The transfiguration answers the question of the identity of our Lord Jesus Christ with his glorious transfiguration before three of his apostles who stand as witnesses. The event further confirms Peter’s confession at Caesarea Philippi “You are Christ the Son of the living God” (Matt. 16:16). As a beatific vision, it settles our Lord’s promise: “Truly, I say to you, there are some standing here who will not taste death until they SEE the Son of Man coming in his kingdom” (Matt. 16: 27–28).

The surprising revelation of the Lord Jesus is that he is God.

Jesus Christ is a living, divine person who has accepted a human nature and lived a real human life, and this revelation is not just a matter of an idea or a feeling, but is a densely textured fact of history. In Jesus Christ, God enters the events and circumstances of our lives by becoming a man, and he does so that humanity might share in the life of God.

 The solemnity of the Transfiguration is great day for the church to celebrate the privileged moment when three of Christ’s disciples glimpsed Christ’s divine glory. Peter, James, and John saw Christ for who he really and truly is—not just a prophet, or a philosopher, or a social activist, or one of many important historical figures, but God!

The reality of all this is overwhelming, and as such we might be tempted to make it all less that what it is, to dull its impact. Some would soften the blow in attempts to rationalize a differentiation between a “Jesus of history” and a “Christ of Faith,” making the man the reality and the God a symbol; but attempts to do this inevitably introduce us to a simulation of Jesus Christ rather than the real person.

In trying to make Christ less than who he reveals himself to be, it is Christ himself that we lose, and in losing Christ, we lose the gifts he wants us to enjoy- the forgiveness of sins, the salvation through grace and everlasting kingdom of God.

Faith in Jesus Christ engenders a unique, particular way of life, and through this way of life, Christ acts to change us and to change the world.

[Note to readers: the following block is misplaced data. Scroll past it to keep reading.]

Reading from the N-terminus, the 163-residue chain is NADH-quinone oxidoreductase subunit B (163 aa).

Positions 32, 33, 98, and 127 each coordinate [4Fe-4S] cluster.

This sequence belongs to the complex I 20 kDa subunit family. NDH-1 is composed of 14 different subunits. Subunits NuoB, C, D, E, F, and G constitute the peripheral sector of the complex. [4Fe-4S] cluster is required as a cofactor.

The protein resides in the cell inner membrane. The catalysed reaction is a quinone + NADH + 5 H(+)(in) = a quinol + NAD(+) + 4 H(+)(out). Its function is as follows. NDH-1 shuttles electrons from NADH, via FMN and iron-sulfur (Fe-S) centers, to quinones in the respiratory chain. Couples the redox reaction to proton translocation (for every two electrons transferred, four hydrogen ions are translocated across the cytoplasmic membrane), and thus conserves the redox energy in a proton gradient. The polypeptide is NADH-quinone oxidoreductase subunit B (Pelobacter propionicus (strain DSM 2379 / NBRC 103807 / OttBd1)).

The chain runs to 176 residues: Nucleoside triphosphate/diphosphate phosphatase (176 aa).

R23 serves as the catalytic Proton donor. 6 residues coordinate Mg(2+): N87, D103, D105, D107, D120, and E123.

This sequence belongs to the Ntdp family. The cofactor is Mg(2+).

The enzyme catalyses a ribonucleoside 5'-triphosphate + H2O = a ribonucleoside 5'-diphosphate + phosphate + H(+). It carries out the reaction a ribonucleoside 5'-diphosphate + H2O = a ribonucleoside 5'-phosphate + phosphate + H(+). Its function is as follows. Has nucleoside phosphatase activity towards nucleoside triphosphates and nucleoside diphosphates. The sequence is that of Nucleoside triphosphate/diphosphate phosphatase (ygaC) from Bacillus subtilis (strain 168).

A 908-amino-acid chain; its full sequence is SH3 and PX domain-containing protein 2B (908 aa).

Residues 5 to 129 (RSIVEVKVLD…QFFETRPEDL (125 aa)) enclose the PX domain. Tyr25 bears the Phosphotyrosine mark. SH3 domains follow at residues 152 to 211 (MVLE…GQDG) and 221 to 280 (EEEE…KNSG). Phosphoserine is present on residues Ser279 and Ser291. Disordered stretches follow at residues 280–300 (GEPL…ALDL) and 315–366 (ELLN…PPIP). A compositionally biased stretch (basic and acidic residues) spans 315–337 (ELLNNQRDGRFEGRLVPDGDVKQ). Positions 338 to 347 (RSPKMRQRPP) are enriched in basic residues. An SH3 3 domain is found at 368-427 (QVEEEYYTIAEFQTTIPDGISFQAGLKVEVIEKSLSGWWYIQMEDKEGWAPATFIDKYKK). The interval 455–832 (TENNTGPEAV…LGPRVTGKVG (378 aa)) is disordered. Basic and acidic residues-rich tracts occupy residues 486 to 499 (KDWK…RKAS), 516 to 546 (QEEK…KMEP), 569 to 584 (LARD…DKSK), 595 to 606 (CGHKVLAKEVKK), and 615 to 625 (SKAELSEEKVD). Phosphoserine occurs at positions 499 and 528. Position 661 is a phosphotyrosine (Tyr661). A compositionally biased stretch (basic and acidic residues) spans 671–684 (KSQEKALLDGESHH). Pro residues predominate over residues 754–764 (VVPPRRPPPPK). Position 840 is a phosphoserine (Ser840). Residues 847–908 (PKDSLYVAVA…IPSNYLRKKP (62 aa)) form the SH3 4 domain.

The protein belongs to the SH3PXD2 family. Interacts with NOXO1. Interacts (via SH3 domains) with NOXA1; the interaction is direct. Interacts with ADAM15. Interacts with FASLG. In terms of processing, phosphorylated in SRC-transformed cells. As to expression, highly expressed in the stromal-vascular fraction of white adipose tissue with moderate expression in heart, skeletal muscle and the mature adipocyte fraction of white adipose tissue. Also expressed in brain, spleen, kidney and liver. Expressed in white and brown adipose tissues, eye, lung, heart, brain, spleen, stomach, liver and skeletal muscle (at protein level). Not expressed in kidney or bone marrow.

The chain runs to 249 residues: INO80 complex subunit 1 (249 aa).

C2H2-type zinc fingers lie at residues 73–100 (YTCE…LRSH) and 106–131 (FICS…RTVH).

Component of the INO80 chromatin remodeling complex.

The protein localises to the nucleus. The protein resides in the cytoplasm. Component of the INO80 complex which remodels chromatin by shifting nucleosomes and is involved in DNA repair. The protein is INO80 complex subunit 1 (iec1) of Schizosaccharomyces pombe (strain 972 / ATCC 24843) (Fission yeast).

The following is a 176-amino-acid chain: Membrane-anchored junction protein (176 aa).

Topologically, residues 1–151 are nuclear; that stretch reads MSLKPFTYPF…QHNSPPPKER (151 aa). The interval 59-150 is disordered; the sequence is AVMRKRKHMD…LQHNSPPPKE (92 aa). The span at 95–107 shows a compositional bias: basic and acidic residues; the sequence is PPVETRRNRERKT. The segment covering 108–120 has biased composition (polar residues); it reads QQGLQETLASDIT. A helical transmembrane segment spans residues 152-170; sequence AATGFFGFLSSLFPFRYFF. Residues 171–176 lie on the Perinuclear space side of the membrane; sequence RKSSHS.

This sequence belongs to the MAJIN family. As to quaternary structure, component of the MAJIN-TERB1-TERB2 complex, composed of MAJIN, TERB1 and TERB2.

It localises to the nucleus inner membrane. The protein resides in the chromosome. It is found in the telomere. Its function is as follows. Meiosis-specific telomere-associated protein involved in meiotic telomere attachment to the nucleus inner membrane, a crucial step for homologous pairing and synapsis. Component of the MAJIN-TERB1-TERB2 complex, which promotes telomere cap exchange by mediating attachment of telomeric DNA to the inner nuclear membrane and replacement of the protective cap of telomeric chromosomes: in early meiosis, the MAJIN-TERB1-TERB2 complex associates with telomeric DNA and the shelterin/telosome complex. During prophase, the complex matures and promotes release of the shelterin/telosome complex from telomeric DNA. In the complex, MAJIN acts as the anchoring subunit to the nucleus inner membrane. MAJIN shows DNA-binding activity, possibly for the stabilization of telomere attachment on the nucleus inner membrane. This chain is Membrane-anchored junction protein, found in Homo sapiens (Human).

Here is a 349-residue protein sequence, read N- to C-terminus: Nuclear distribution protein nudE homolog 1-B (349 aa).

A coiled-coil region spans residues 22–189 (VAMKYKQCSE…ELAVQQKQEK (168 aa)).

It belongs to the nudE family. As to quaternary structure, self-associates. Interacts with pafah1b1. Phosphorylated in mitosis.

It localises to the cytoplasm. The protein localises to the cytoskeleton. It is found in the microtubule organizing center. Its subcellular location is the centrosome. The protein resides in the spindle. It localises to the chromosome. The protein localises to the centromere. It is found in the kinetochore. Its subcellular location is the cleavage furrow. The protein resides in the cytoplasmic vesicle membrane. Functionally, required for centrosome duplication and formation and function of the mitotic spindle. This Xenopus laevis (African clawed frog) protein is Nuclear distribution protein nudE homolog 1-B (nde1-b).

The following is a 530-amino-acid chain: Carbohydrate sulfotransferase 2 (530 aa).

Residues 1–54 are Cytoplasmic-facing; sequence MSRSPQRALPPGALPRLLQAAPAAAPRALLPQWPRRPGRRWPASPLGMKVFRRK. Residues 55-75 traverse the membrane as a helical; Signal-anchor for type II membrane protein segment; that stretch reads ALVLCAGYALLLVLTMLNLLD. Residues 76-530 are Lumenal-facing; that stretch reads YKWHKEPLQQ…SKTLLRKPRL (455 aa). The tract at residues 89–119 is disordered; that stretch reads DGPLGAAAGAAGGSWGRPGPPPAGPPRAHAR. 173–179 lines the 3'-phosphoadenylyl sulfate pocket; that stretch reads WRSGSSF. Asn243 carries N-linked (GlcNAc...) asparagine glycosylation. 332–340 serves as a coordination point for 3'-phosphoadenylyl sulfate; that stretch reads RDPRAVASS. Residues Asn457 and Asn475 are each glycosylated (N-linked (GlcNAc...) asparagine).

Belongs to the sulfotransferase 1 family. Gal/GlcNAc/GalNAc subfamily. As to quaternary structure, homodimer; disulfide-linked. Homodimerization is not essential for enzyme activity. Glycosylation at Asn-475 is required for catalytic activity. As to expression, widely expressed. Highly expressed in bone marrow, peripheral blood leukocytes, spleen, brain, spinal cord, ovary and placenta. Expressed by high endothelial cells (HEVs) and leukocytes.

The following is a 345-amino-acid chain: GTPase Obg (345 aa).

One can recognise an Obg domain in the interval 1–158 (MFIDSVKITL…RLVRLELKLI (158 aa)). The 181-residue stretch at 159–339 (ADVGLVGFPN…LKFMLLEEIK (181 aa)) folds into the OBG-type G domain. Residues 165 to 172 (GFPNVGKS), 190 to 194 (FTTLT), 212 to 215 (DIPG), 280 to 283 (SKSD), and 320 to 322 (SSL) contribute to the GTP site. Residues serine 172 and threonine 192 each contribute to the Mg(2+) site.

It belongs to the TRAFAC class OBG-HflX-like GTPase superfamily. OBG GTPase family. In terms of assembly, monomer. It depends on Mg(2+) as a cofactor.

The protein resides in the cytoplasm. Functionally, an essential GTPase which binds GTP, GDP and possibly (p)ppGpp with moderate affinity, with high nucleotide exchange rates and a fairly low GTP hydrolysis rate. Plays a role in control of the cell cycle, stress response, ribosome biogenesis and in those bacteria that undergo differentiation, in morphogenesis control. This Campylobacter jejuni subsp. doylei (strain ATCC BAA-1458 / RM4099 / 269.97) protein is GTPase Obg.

For this reason, what we believe about the Lord Jesus matters. The proclamation that Jesus Christ is God is not just a dogmatic statement or a religious proposition. The Church is not playing games with language, but identifying what the revelation of Jesus Christ really and truly is. The Church knows who the Lord Jesus is—not because of a scholarly consensus or a popular vote, but because she bears the legacy of the testimony of the Apostles, who knew Christ personally and learned from him who he is and what he asked us to do.

If you do not know who the Lord Jesus is, how will you know what it is that he wants you to do?  The way of life engendered by Jesus Christ necessitates a personal encounter with him in his Church.

God became human in Christ so that humanity could share in the life of God. This is the great mystery of the Transfiguration unveiled. This is what the Gospel is all about.

The surprising revelation of Jesus Christ, who is God, is what the Church celebrates today.

  • The ascent to the mountain with the three disciples
  • Lot of encounters with God take place on the mountain top. Abraham takes Isaac to mount Moriah to sacrifice his only son in obedience to God where he hears the voice of God speaking with Him.
  • Moses receives the Law on Mount Sinai and he hears God speaking with Him.  
  • The height of the mountain signify the transcendence- the vision from the hill top.  This is the stand point of God.
  • Martin Luther king    the night before his assassination in his famous speech said “I have been to the mountain top”.  The experience beyond the ordinary.

Our Lord invites three of his apostles to undertake a pilgrimage with him to the mountain. He chooses Peter, James, and John. The number “three” not only reminds us about the Trinity, but it also indicates completeness, and regarding bearing witness, it is apt.

He chooses those who are willing to climb the mountain with him (Psalm 24:3). From the Gospels, the three represent the highly ambitious trio within the apostolic college. Peter is determined to stand with the Lord (Matt. 26:33) while James and John request for seats at the right and left hand of the Lord in his GLORY (Mark 10:35-45) and they would experience that glory on the mountain of transfiguration.

  • The mountaintop transfiguration.
  • Jesus went to beyond the form that he had- something more.  He revealed the depth of Himself.  The divinity beyond humanity.
  • The light is the symbol of mystical experience and symbol of beauty.
  • The tent is the place where the Tabernacle of the Lord is kept to worship. May this be focus of our worship because the mystical become the reality for our worship.
  • The voice from the cloud indication of the overshadowing of the Holy Spirit. God speaks with His people.

Transfiguration is an incredible positive change, something amazing happens, While the disciples watch, our Lord’s appearance changes as his face shine like the sun and his clothes become dazzling white.